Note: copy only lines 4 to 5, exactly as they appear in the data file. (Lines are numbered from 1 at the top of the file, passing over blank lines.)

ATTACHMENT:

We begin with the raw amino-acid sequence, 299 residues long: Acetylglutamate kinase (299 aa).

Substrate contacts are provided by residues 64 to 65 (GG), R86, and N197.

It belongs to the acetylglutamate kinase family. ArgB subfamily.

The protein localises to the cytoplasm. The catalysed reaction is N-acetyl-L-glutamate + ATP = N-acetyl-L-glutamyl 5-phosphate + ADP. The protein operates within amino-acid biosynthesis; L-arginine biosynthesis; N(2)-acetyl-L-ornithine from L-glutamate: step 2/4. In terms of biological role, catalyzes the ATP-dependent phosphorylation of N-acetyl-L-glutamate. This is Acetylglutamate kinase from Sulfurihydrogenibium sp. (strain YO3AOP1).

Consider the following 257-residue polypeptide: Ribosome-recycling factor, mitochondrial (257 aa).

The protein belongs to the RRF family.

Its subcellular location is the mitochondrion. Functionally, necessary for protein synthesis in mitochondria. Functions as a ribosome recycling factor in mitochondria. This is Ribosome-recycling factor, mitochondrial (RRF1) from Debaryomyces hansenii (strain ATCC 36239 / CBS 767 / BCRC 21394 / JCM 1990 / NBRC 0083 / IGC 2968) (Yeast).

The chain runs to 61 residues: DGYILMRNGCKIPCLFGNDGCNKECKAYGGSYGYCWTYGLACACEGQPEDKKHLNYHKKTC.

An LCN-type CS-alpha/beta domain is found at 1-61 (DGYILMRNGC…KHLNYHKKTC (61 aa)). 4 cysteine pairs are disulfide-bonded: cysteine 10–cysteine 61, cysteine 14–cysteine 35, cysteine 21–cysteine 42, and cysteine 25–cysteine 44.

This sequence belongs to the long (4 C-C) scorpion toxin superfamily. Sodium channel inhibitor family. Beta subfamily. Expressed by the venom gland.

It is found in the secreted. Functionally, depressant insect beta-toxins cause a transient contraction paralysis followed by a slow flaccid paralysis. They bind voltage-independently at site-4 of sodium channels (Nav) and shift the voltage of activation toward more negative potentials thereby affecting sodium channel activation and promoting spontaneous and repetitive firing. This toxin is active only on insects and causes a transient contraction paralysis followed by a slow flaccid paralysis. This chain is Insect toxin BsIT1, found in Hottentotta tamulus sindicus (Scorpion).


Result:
The protein localises to the cytoplasm. The catalysed reaction is N-acetyl-L-glutamate + ATP = N-acetyl-L-glutamyl 5-phosphate + ADP. The protein operates within amino-acid biosynthesis; L-arginine biosynthesis; N(2)-acetyl-L-ornithine from L-glutamate: step 2/4. In terms of biological role, catalyzes the ATP-dependent phosphorylation of N-acetyl-L-glutamate. This is Acetylglutamate kinase from Sulfurihydrogenibium sp. (strain YO3AOP1).

Consider the following 257-residue polypeptide: Ribosome-recycling factor, mitochondrial (257 aa).